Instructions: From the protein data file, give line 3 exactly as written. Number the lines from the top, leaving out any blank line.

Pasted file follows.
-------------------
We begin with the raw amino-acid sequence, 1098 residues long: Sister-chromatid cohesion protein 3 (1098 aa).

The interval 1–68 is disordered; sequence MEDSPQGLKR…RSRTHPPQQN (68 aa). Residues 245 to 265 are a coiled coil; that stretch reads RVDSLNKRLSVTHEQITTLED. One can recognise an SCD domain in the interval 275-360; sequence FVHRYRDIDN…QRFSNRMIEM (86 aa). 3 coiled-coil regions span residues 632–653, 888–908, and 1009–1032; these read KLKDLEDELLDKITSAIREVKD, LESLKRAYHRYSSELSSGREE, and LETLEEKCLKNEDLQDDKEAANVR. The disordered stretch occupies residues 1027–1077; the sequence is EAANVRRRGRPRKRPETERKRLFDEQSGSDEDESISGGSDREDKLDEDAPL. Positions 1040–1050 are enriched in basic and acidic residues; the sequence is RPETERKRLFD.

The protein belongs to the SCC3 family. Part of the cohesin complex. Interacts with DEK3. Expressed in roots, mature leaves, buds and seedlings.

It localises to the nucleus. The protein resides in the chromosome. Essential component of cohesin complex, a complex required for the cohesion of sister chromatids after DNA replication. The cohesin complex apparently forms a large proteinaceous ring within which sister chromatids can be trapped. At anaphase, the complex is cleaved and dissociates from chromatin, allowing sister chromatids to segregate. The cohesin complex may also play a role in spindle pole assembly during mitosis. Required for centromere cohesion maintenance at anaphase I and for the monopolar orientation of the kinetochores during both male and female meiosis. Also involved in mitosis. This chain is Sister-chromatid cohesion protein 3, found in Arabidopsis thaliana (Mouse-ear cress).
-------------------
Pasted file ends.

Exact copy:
The protein belongs to the SCC3 family. Part of the cohesin complex. Interacts with DEK3. Expressed in roots, mature leaves, buds and seedlings.